U.S. DEPARTMENT OF THE INTERIORBUREAU OF LAND MANAGEMENT
|August 14, 2007|
Contacts: Matt Spangler, 202-452-5130
BLM Honors Energy Companies for Sustainable Development Practices
WASHINGTON – Bureau of Land Management (BLM) Deputy Director Jim Hughes today announced the winners of the 2007 Oil, Gas and Geothermal Development Environmental Best Management Practices (BMP) Awards. The awards recognize oil, gas and geothermal operators or right-of-way grantees and their partners who are demonstrating leadership and creativity in reducing the impacts of developing natural gas, oil, and geothermal resources on public lands.
Three operators were honored for their use of BMPs:
The BMP awards are given on an annual basis. Operators, regulatory authorities, surface management agencies, Indian tribes or individual Indian landowners, other private landowners, trade organizations, or members of the general public may nominate operators. Company officials or staff may also nominate their own operations. A panel composed of BLM representatives, the energy industry, and representatives of conservation groups reviewed the nominations.
Environmental BMPs are innovative, dynamic, and economically feasible mitigation measures applied on a site-specific basis to reduce, prevent, or avoid adverse environmental impacts of energy development projects. By reducing the area of disturbance, adjusting the location of facilities, and utilizing various other techniques to minimize environmental effects, oil, gas, and geothermal operators are significantly reducing wildlife habitat and scenic quality impacts associated with new energy development on public lands. More information about BMPs is available at www.blm.gov/bmp .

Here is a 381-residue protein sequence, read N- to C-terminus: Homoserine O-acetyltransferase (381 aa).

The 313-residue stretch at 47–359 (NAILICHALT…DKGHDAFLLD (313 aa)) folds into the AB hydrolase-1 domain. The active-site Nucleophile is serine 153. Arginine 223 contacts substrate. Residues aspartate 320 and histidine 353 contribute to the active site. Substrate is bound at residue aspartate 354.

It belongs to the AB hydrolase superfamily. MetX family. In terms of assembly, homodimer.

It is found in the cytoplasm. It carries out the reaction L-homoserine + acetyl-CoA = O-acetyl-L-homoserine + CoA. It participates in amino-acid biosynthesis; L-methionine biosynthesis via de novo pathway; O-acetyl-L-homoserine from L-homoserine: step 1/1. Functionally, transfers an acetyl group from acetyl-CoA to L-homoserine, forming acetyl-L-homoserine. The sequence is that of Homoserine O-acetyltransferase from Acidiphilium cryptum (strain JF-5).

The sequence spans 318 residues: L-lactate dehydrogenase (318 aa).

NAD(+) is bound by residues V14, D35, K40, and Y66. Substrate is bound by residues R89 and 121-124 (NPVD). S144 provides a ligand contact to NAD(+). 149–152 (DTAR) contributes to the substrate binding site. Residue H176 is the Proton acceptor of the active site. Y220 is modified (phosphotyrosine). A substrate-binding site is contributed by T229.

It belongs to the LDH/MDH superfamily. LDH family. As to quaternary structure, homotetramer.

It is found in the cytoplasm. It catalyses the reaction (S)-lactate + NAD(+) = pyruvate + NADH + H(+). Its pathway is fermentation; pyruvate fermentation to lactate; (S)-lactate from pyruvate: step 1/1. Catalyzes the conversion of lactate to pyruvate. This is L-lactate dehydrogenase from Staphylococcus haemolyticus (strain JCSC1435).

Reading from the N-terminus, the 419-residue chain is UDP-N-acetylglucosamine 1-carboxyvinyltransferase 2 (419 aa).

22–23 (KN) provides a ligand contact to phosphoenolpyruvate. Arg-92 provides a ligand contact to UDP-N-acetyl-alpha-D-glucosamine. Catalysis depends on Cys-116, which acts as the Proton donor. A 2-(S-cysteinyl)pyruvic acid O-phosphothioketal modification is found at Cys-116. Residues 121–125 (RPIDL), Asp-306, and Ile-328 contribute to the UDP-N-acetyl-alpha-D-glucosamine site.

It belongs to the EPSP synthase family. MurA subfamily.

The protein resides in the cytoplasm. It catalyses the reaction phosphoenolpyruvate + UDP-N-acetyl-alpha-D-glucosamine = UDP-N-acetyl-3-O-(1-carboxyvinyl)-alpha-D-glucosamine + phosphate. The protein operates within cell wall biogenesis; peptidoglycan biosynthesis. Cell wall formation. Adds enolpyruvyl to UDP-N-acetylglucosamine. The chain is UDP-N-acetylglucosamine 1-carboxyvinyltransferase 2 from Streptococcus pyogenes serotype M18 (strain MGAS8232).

The BLM manages more land – 258 million surface acres – than any other Federal agency. Most of this public land is located in 12 Western states, including Alaska. The Bureau also administers 700 million acres of sub-surface mineral estate throughout the nation. The agency’s multiple-use mission is to sustain the health and productivity of the public lands for the use and enjoyment of present and future generations. The BLM accomplishes this by managing such activities as outdoor recreation, livestock grazing, mineral development, and energy production, and by conserving natural, historical, cultural, and other resources on public lands.
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